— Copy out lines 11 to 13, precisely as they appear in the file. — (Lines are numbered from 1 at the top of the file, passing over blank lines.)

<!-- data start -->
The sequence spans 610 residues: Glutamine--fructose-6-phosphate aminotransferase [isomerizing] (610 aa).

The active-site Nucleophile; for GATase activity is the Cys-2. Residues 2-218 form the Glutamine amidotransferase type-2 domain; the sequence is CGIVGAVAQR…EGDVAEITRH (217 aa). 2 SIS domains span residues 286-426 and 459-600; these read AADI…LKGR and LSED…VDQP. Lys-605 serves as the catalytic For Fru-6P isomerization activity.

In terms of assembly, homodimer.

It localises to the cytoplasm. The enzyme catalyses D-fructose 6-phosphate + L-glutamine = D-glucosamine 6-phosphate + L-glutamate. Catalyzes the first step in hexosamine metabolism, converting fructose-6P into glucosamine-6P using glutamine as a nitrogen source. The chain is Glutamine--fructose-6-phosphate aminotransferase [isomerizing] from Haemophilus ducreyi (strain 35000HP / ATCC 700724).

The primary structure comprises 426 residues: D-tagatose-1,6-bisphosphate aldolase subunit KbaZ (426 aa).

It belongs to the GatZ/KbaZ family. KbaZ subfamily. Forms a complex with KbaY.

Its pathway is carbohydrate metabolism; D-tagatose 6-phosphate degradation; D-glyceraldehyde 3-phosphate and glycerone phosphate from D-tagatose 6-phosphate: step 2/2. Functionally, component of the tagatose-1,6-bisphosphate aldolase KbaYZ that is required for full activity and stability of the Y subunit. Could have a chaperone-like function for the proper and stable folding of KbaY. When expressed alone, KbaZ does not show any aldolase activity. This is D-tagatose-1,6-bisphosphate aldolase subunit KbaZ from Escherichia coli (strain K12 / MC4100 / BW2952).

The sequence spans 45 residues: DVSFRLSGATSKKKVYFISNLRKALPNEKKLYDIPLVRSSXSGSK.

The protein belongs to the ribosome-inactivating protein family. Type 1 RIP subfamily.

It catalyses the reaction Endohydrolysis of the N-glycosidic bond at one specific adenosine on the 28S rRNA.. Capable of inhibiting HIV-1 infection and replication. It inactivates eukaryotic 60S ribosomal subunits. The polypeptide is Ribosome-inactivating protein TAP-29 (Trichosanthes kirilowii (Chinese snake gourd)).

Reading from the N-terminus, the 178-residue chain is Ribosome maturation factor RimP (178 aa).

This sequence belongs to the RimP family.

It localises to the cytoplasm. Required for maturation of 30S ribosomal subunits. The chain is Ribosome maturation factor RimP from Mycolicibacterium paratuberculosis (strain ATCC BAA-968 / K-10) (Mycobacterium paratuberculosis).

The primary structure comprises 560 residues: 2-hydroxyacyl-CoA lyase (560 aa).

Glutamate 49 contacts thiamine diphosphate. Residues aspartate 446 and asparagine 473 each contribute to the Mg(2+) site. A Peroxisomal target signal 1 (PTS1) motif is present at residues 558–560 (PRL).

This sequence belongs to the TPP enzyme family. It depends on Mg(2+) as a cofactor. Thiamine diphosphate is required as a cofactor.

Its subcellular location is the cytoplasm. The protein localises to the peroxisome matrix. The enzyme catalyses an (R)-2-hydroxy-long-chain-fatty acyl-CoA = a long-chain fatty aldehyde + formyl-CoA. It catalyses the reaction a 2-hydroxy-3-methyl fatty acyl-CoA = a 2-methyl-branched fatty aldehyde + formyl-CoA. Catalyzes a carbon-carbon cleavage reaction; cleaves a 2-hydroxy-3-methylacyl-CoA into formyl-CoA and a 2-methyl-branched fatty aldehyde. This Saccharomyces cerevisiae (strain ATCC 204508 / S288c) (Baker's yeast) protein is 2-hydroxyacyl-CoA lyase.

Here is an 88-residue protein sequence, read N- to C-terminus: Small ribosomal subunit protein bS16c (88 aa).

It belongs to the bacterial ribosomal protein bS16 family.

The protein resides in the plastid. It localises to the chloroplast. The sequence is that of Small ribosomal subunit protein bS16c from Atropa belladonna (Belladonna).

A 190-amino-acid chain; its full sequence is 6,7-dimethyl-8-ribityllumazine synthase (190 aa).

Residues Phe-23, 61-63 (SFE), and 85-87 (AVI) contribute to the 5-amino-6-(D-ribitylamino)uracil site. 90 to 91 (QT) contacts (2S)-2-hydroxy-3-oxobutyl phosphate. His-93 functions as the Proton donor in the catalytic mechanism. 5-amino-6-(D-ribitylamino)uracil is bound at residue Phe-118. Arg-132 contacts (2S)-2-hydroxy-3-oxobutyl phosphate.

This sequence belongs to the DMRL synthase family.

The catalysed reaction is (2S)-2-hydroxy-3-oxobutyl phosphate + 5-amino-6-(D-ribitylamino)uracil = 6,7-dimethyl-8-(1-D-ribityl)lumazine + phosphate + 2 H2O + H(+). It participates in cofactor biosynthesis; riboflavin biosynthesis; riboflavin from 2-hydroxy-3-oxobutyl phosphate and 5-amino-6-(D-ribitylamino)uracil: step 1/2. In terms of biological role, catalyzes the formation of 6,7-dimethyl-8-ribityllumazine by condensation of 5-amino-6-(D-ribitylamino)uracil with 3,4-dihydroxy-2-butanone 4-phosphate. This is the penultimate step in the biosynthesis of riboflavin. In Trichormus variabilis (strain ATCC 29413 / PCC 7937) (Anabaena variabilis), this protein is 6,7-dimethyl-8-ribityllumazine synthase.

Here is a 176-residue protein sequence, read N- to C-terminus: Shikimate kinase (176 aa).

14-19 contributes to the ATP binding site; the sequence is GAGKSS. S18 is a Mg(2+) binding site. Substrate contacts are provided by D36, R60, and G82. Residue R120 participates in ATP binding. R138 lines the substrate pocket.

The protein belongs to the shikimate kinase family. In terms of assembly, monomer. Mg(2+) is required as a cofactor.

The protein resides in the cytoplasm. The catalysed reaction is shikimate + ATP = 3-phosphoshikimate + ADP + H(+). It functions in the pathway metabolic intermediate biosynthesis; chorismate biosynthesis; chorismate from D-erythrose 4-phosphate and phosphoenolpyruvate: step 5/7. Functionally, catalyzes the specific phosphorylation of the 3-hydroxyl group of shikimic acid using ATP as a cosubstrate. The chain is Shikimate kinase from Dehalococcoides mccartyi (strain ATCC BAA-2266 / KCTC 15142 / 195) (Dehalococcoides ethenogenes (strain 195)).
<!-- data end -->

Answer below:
Reading from the N-terminus, the 178-residue chain is Ribosome maturation factor RimP (178 aa).

This sequence belongs to the RimP family.

It localises to the cytoplasm. Required for maturation of 30S ribosomal subunits. The chain is Ribosome maturation factor RimP from Mycolicibacterium paratuberculosis (strain ATCC BAA-968 / K-10) (Mycobacterium paratuberculosis).